The EPA vs. SEMA - The possible end of American Racing Culture

Ever since the birth of the automobile, people have developed an obsession with modifying cars. America has an overflowing history of customizing and modifying cars dating back over a century. With everything from NASCAR to lowriders, the United States has become a melting pot of car culture. However, American car culture as we know it is under fire. The EPA's decision that the CAA (clean air act) does not allow vehicles designed for street use, including cars, trucks, and motorcycles, to be turned into dedicated race cars. In 2015 the EPA decided that converted vehicles must remain emissions-compliant, even though they are no longer driven on public roads. Although the EPA did not settle on the proposed rule, the agency still maintains that modifying the emission system of a motor vehicle, even when converting it for off-road or racing purposes, is still federally illegal. As well as further putting restrictions on manufacturing, selling, and installing parts for the conversion of road vehicles would also be a violation. The EPA has also declared that enforcement upon performance parts like superchargers, aftermarket tunes, and exhaust systems "is a top priority" Although some argue these new restrictions are necessary, they would without debate deal a massive hit to the automotive aftermarket industry. These changes could potentially shut down hundreds of businesses and has gathered opposition from both sides of the aisle in Washington DC.

SEMA (specialty equipment market association), along with bi-partisan support from Republican and Democrat members of Congress, is trying to pass a bill called the Recognizing the Protection of Motorsports act or simply the RPM act. The RPM Act aims to preserve a person's right to transform any car, truck, or motorcycle into a dedicated racing vehicle; Along with the aftermarket motorsports-parts manufacturers keeping their ability to sell the products that provide racers with the parts they need to build their race cars. The bill maintains that it is still legal to make changes to a vehicle's emissions system if the street vehicle is being converted for the sole purpose of using the car in motorsport or off road. Most of the vehicles raced on the estimated 1,300 racetracks operating across the U.S. are converted vehicles that the EPA considers to be illegal. The EPA made this a "national priority," putting almost all motorsports and the businesses that support them in the same type of category as non-compliance of public drinking water standards or waste emissions from hazardous waste facilities.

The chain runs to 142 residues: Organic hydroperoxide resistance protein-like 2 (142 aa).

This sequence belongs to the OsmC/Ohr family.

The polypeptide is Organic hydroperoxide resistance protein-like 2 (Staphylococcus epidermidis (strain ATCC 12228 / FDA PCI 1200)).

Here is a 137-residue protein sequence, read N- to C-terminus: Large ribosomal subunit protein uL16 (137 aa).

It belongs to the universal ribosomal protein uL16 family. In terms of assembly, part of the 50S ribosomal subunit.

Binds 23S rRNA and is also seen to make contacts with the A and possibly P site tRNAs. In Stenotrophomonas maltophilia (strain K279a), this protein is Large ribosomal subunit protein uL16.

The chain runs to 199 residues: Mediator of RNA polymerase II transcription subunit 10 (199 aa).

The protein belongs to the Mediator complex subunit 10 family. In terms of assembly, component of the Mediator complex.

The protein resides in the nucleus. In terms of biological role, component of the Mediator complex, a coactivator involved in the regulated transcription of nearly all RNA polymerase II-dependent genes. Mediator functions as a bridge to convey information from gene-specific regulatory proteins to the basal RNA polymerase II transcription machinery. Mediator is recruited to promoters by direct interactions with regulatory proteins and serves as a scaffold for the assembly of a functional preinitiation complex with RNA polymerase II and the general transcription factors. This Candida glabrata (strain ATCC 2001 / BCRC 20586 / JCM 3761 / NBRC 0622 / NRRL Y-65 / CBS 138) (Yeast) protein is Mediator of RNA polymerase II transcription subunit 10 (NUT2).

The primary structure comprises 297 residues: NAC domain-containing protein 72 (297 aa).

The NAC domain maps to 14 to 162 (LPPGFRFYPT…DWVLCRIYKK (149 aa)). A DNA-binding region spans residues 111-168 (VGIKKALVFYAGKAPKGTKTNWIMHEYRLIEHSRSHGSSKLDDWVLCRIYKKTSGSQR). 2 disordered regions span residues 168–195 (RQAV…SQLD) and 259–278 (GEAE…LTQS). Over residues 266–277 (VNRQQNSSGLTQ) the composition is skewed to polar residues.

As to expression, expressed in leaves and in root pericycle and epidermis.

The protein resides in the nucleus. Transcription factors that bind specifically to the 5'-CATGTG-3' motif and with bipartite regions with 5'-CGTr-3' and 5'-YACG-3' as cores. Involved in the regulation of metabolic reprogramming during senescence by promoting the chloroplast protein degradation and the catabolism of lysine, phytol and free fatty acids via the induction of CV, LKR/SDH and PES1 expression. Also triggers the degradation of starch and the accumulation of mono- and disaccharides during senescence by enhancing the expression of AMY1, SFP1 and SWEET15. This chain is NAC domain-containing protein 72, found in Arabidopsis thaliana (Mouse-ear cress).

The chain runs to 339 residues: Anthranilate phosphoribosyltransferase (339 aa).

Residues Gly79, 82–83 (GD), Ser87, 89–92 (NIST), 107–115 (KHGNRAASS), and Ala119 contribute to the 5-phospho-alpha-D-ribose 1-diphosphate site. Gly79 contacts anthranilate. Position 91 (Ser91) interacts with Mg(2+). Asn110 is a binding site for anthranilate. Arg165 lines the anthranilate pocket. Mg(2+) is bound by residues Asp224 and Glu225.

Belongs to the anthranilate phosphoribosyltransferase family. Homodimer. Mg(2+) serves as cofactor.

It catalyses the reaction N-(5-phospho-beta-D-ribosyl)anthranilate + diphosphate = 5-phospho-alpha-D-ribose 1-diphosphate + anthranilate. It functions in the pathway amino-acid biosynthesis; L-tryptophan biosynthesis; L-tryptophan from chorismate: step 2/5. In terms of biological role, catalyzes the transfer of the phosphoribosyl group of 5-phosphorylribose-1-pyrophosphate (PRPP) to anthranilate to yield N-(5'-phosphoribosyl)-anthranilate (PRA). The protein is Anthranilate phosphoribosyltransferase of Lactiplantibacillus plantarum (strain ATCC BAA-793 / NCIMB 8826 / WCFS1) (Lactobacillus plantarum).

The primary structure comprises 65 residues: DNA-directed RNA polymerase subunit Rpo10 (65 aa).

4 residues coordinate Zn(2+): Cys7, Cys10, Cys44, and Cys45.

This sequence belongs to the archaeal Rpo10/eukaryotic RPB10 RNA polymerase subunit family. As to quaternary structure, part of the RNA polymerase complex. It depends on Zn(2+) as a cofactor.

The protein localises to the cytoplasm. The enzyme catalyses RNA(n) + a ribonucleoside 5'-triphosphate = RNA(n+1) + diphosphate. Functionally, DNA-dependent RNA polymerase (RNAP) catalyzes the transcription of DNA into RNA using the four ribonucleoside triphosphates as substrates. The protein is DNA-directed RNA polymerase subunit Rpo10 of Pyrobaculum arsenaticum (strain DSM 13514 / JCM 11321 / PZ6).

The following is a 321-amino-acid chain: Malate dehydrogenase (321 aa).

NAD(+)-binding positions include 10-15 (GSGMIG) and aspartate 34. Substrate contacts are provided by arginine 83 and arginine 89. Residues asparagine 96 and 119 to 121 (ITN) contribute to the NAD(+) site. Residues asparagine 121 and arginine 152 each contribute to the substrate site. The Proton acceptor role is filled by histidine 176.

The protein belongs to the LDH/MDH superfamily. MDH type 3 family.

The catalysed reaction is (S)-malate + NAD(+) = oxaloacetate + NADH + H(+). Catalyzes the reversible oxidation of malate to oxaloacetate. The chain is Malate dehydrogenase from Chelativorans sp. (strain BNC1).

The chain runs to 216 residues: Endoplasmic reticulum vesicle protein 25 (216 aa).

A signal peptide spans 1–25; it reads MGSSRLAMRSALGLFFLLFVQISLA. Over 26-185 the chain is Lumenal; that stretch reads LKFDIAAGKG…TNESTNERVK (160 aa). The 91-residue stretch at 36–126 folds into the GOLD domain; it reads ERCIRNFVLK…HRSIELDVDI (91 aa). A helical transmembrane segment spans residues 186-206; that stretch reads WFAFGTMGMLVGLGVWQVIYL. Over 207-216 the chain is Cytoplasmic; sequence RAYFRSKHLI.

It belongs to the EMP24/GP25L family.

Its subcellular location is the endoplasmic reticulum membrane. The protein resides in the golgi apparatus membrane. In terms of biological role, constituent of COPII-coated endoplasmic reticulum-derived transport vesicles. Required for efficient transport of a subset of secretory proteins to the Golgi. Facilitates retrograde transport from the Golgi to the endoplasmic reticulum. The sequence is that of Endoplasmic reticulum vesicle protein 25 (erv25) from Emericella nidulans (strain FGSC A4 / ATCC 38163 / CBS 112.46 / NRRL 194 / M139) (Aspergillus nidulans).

The RPM act will still allow aftermarket parts manufacturers and speed shops to produce, market, and install racing equipment legally without the threat of criminal charges or heavy fines. Retail sales from motorsport parts make up approximately $2 billion in market revenue annually, simultaneously providing tens of thousands of jobs in the United States alone. Still, the EPA sent a strong message to several aftermarket parts manufacturers, hitting Rexburg, Idaho's Premier Performance with fines totaling 3 Million dollars, along with filing a total of 31 civil enforcement cases against Performance Diesel, Punch it Performance, Freedom Performance, Diesel Power Products, plus several other shops the EPA did not believe were deserving of a public announcement but were also hit with harsh warnings and fines. The Chagrin Falls, OH exhaust pipe company, Stainless Steel Works, had said the EPA had visited their company and warned them not to sell any off-road versions of their header, exhaust, or downpipe systems without a catalytic converter. Stainless Steel Works has agreed and is now complying with the EPA's request.